Note that in addition to the jail sentence, a defendant who faces a second DUI California prosecution will face a harsher driver’s license suspension. Commonly, a court conviction for a Second DUI California will result in a two years license suspension with an eligibility to get a restricted license back after one year. A DMV Administrative Per Se action will result in a one year license suspension that will not qualify for a restricted license under standard statutory scheme. More recently, in Los Angeles and 3 other counties, a person can get a restricted license when he or she installs an Ignition Interlock Device. The legislature passed an Ignition Interlock Device Pilot Program that requires installation of an ignition interlock devices in vehicles operated by persons convicted of drunk driving in Los Angeles, Sacramento, Tulare and Alameda counties. The program was implemented on July 1, 2010 and initially was scheduled to expired in 2015. The legislature extended the program and now there is a talk of extending this pilot program to the entire State. The program was designed as an experiment that will evaluate effectiveness of the ignition interlocks in preventing recidivism in drunk driving. The ignition interlock device is now mandatory for DUI related convictions (specifically, CVC 23152, CVC 23153, and CPC 191.5(b)) and must be installed for 12 month for all 2nd DUI offense convictions. Presently, the defendants are not able to obtain their driver’s license after a conviction for a second offense DUI until they serves a 90 days of suspension. Any reductions from CVC 23152, such as wet reckless convictions or an administrative per se suspensions by the DMV will not require installation of ignition interlock device. The defendant can opt out to participate in the program with a wet reckless conviction but not with an APS suspension. Both the alcohol misuse educational classes and the ignition interlock devices are installed by private companies that are licensed by the state to provide these services. Most defendants pay out of pocked for both the program and the classes, however, under the law, the providers are required to offer reduced fee if defendants are unable to pay the full fee. The reduction in fees is based on federal poverty guidelines and might go as low as 10% of the full cost.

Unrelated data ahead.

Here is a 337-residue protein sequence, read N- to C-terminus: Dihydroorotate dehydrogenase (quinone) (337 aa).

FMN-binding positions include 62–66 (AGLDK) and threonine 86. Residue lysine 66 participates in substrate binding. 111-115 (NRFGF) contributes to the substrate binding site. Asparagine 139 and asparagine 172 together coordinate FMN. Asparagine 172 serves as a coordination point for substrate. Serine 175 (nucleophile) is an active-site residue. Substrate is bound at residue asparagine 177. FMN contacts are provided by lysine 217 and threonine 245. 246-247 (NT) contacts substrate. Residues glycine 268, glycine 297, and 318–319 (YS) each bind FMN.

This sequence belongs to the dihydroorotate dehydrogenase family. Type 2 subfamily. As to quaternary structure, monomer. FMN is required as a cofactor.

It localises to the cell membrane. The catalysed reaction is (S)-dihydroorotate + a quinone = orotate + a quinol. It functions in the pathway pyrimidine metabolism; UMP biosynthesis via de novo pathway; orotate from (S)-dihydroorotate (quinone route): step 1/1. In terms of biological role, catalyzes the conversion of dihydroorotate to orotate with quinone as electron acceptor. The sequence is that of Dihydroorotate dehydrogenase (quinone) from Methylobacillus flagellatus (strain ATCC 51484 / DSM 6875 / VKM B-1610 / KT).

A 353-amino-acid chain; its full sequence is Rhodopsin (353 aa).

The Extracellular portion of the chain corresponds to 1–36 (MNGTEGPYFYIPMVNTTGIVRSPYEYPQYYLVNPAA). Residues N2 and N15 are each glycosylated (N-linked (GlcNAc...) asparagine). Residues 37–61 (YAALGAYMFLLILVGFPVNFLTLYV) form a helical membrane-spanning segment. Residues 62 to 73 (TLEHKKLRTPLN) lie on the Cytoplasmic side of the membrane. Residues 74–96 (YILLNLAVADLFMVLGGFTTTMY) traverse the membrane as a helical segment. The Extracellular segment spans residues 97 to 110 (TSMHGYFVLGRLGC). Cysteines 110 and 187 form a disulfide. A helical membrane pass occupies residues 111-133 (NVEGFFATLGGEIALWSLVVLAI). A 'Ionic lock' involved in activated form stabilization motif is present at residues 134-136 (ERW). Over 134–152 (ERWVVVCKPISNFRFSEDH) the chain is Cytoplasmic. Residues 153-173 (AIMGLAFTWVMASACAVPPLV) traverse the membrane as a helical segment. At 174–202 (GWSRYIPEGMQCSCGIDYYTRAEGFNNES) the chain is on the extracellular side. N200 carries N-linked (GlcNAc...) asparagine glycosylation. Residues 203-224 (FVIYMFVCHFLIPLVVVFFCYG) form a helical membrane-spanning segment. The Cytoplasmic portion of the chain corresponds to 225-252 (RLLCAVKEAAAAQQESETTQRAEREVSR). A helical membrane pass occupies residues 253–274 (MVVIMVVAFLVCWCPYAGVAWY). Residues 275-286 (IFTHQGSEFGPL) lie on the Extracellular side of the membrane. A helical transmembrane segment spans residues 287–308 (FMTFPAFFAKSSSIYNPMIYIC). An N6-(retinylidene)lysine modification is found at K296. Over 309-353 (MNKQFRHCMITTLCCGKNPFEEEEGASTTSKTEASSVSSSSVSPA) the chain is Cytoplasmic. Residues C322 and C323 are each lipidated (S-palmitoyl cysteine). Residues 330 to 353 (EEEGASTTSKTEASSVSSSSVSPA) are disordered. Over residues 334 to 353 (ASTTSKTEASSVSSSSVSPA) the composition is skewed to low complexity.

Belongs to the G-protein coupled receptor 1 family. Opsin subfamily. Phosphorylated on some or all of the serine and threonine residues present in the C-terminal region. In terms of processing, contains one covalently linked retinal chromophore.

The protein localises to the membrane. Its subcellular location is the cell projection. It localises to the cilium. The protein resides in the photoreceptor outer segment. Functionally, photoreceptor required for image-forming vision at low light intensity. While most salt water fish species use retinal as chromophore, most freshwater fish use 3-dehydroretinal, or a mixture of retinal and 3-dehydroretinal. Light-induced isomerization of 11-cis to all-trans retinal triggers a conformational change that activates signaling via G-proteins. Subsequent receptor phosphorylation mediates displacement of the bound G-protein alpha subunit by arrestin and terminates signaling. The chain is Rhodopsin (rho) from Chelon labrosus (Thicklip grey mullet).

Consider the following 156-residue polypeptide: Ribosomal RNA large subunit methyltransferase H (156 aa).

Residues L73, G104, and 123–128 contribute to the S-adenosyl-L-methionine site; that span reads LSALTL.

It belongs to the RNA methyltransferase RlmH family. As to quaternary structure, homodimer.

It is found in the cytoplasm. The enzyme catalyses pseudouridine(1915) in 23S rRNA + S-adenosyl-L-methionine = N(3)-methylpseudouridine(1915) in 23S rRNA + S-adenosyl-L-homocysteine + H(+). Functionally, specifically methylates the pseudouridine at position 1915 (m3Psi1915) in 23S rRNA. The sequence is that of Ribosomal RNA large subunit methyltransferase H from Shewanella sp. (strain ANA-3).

In addition to the above listed increased minimal punishments, the individual variances between prosecutorial offices policies might mandate increased non-mandatory probationary terms such that a higher fine requirement (for example $500.00 plus penalty assessments instead of statutory minimal of $390.00 plus penalty assessments) or/and an additional requirement that as a term of the summary probation the defendant is to do a Hospital and Morgue program (abbreviated HAM) or a Mothers Against Drunk Driving Class (MADD). Often as a condition of probation, on a second offense DUI, the prosecutor might demand longer jail times, longer community labor and certain number of self-help classes, such as alcoholic anonymous.
The second DUI California conviction will require a multi offender alcohol education program. By law, the court on a second offense DUI conviction must impose a multi-offender alcohol education program which is eighteen months long. Because the alcohol education program is administered by private companies, the prices will range and the cost of an eighteen months program is much higher then the cost of a first offender DUI program.